When I was a backpacker in London in 1995 I donated £10 for a brick for the reconstruction of Shakespeare’s Globe Theatre. It took me 19 years, and even after arriving in London I still found circumstances conspiring against me, but I have finally been to a show in the magnificent reconstruction.
I can’t comment too intelligently on the show. Partly because I had no familiarity with Julius Caesar before today, but mostly because of the amazing novelty of being a groundling in Shakespeare’s Globe. I think I would have to see quite a few shows before I could concentrate on the show and not the venue, and even then the number of tourists who are there for the novelty would still be a distraction.
For the unaware, Shakespeare’s Globe is a relatively accurate reconstruction of the Globe Theatre that stood on the South Bank of the Thames when Shakespeare’s work was at its peak. It stands very close to the position of the original, and was constructed using sixteenth century building techniques as much as possible (though it does have the odd modern feature for practicality’s sake like steel drainpipes, safety equipment and a few halogen lights). Like Shakespeare’s Globe it has three balcony levels, where patrons pay according to the view of the stage, and a pit directly in front of the stage where common folk like me can stand and get amongst it all as ‘groundlings’ for a mere £5. It is an outdoor venue, with roofing over the stage and the upper balconies, but none over the pit. And yes, it did rain, which was perfect.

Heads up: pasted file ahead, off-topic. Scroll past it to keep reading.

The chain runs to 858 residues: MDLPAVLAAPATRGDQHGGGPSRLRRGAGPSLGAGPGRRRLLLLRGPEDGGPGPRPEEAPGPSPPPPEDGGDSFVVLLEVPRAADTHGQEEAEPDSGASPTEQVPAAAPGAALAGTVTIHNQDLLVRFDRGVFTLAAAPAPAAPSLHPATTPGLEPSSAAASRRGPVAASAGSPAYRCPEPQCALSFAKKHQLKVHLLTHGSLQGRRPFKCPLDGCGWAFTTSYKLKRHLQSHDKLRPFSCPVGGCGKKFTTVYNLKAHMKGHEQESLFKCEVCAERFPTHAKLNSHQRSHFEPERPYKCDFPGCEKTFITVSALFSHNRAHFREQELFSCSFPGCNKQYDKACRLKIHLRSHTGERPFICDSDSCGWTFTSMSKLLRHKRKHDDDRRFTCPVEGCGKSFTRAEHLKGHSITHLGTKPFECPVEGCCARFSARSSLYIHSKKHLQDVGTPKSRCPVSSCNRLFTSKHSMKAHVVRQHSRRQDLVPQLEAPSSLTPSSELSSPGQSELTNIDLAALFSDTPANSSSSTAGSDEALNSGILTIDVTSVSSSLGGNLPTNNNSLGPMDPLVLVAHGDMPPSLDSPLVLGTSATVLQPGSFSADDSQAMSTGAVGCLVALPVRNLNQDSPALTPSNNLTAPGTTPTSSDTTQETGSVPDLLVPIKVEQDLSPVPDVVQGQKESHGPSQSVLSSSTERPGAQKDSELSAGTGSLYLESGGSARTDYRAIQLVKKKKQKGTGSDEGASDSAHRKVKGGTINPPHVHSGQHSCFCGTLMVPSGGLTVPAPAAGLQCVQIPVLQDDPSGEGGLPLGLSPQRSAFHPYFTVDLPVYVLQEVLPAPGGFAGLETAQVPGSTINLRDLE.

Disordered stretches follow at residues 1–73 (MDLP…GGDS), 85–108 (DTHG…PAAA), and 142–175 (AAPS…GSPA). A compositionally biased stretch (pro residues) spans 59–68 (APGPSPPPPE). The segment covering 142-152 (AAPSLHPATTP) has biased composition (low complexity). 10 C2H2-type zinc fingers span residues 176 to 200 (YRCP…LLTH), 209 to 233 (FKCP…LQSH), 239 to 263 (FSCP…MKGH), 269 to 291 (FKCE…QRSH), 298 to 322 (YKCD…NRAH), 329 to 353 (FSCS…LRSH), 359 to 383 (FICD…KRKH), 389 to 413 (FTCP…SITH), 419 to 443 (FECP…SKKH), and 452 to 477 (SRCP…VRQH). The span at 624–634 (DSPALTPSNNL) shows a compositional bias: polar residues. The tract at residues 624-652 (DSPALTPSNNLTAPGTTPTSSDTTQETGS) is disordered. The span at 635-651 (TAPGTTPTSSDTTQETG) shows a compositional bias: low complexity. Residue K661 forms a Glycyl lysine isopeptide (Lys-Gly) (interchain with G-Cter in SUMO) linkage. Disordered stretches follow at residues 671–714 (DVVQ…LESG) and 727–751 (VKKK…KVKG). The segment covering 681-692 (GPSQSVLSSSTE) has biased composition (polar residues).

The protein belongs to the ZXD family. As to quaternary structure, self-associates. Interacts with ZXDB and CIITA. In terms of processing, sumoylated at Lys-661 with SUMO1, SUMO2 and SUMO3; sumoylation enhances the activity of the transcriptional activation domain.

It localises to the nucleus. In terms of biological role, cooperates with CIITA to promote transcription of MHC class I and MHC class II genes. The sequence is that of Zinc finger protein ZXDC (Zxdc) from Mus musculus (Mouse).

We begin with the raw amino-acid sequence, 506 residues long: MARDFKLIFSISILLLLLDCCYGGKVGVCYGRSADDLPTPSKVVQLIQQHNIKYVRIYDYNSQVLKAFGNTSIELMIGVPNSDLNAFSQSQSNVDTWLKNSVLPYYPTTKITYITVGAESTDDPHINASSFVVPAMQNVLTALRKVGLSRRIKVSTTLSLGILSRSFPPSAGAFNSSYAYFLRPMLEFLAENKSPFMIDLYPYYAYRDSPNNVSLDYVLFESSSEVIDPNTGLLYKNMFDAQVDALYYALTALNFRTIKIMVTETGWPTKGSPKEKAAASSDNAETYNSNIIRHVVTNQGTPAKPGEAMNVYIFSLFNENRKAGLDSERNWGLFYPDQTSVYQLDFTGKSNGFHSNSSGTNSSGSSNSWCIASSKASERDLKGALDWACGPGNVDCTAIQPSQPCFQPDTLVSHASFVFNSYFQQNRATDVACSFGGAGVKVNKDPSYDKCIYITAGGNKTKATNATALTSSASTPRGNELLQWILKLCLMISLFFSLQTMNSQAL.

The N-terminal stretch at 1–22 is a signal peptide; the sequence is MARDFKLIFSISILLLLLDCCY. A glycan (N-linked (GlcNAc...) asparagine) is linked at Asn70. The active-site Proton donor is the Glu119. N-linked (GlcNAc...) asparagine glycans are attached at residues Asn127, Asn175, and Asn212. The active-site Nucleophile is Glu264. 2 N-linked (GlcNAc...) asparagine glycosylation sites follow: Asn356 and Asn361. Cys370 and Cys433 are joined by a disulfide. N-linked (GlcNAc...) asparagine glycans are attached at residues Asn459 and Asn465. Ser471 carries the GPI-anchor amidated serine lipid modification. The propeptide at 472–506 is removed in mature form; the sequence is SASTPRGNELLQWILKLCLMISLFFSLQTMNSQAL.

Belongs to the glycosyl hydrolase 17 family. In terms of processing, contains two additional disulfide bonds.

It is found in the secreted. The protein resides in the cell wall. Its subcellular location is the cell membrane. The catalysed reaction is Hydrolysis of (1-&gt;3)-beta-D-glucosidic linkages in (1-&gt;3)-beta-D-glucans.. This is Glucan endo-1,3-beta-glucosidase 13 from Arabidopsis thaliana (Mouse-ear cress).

I really would not have enjoyed my day quite as much had I paid for a seat; there are just too many advantages in being a groundling. One of the techniques used to draw the audience’s attention in this context where the house lights don’t turn off on cue and there are no lights for the stage or any curtain to speak of, is for the action to burst into the pit amongst the groundlings, which is exactly how Julius Caesar opens. The performers just burst in pushing a way through the crowd and get everyone focused on the action. This worked extremely well, and really created an atmosphere appropriate to Ancient Rome, which you would be completely outside of if you were sitting.
The main inconvenience in being a groundling is the sky above. It belongs to London, and therefore leaks. Most of the time the leaks are small, but I happened to come on a day when the heavens ope’d and spewed forth their watery bounty. I had secured a spot next to the stage, where I had some respite. I had also forked out for a garbage bag with a hood, which are sold at the door, and offer enough protection to allow you to enjoy the performance, which of course carries on regardless (although the heavens did seem to open and close at the right times to change the meaning of quite a few lines, much to everyone’s enjoyment (including the wet ones)).
I hope you’re starting to get an idea of why I wasn’t paying as much attention as I normally do to what is going on on stage.
The performance was impeccable, I think. I may have been overwhelmed by the novelty of the theatre, but I certainly enjoyed the murder of Caesar, and Marc Antony’s speech was remarkable. Likewise, the friendship of Brutus and Cassius was palpable in this wooden O (sorry, couldn’t resist).
I only regret waiting so long to come see something here. I will be back again and again until I don’t notice the novelty of the space and the tourists annoy me because I’m no longer one of them.